Coleman, who held the Minnesota seat the past six years, had rested his side of the case last week, provisionally as well.
Franken attorney Marc Elias said Tuesday the Democratic candidate's team believes it has done enough to prove the validity of rejected absentee ballots it wants to see counted.
"We think that after seven weeks of trial we are in a position to rest," Elias said.
Coleman had held a 215-vote edge after the initial count of the Nov. 4 election ballots. Franken, however, took a 225-vote lead after the official recount, prompting Coleman to proceed to the current court contest with absentee and other contested ballots key to both sides' cases. An appeal to the state Supreme Court is still possible by either side once the three-judge panel rules.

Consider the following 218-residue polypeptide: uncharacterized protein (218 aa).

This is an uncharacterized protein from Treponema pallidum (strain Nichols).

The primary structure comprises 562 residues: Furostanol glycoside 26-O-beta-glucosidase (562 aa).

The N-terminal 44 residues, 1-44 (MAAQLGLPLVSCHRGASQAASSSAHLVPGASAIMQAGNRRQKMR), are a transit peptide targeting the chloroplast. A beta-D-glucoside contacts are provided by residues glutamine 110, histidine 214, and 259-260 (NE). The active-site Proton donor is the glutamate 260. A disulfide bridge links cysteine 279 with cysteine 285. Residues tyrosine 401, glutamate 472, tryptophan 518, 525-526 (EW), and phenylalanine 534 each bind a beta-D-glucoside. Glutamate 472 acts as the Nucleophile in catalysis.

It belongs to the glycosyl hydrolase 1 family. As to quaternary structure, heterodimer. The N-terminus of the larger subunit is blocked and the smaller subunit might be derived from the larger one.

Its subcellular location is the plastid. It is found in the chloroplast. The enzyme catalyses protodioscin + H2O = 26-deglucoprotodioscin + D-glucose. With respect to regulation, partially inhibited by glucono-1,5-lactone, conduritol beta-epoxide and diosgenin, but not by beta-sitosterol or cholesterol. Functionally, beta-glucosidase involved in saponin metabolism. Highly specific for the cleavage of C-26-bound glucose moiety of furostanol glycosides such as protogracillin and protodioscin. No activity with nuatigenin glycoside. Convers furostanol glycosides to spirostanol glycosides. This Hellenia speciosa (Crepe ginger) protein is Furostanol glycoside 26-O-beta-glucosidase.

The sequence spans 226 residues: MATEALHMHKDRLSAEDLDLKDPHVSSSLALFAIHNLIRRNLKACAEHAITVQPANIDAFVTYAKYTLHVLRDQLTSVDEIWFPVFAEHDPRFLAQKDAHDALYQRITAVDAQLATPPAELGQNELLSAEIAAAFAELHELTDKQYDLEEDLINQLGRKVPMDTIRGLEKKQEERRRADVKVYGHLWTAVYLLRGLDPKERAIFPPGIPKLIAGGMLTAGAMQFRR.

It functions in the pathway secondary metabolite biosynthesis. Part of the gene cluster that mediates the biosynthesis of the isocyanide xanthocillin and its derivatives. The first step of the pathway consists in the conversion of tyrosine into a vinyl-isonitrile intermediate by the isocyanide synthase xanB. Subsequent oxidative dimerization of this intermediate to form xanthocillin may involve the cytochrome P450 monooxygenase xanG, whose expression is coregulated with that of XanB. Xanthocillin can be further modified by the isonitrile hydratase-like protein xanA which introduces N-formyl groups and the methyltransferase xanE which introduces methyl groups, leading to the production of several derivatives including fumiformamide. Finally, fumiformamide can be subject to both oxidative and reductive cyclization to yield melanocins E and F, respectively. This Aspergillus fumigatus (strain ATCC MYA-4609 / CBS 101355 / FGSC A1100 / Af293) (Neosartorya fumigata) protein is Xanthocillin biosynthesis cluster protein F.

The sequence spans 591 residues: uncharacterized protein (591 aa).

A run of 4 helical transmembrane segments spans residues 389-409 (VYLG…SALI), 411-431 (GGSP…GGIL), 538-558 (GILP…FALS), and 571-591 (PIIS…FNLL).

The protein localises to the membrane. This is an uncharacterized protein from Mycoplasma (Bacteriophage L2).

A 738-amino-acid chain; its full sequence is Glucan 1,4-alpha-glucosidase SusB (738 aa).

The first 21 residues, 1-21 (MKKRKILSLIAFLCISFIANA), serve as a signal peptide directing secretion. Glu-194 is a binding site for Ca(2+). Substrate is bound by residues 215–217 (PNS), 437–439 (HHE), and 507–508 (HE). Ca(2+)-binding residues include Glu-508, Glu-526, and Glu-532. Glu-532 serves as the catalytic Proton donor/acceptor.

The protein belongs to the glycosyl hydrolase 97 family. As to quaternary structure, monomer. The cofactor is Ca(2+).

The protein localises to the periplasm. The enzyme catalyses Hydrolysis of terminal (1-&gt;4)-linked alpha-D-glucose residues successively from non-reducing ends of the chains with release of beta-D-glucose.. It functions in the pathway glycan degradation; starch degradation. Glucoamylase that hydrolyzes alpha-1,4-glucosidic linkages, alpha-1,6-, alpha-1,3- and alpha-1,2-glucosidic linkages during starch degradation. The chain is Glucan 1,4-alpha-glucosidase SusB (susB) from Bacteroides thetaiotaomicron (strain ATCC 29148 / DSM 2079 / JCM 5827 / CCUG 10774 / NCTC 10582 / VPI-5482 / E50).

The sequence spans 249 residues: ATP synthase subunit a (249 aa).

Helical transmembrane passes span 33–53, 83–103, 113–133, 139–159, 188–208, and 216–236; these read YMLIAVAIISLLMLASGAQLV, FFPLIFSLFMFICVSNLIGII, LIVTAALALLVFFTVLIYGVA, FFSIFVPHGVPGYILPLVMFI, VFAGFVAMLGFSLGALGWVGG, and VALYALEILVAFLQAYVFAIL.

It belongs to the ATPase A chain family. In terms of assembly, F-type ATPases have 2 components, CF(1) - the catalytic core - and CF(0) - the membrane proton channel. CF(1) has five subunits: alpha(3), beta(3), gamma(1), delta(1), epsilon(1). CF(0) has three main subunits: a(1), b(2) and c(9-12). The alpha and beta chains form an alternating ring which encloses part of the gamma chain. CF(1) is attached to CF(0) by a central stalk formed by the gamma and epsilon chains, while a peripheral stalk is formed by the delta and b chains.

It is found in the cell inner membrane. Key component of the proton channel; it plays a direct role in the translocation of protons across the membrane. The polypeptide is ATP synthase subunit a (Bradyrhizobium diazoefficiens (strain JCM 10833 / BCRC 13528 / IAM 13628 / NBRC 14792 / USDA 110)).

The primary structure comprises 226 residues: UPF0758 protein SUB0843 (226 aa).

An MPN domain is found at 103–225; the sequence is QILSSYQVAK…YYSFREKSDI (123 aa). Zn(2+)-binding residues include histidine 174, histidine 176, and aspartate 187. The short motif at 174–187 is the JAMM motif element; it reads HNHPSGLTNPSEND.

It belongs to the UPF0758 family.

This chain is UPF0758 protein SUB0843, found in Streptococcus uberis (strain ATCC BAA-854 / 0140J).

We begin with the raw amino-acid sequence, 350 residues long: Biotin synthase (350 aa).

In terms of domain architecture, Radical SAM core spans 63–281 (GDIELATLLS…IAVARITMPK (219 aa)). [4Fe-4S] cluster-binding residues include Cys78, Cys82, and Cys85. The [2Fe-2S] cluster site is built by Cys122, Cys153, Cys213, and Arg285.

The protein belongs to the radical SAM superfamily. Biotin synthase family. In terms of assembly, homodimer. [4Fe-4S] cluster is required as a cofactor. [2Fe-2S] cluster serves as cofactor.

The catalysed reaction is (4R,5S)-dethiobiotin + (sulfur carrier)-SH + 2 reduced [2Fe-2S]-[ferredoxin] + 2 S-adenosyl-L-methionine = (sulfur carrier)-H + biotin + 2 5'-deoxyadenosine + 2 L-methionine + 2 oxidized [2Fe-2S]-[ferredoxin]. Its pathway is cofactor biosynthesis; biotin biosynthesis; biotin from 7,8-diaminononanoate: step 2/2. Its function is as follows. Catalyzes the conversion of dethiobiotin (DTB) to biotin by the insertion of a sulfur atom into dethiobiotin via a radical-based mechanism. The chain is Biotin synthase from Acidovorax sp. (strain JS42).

Franken, who was in Washington Tuesday to bring Democratic senators up to speed on his situation, said he sees "a light at the end of the tunnel."
"I believe that we're going to win the election contest, and after that Senator Coleman can choose to do what he wants," Franken said.
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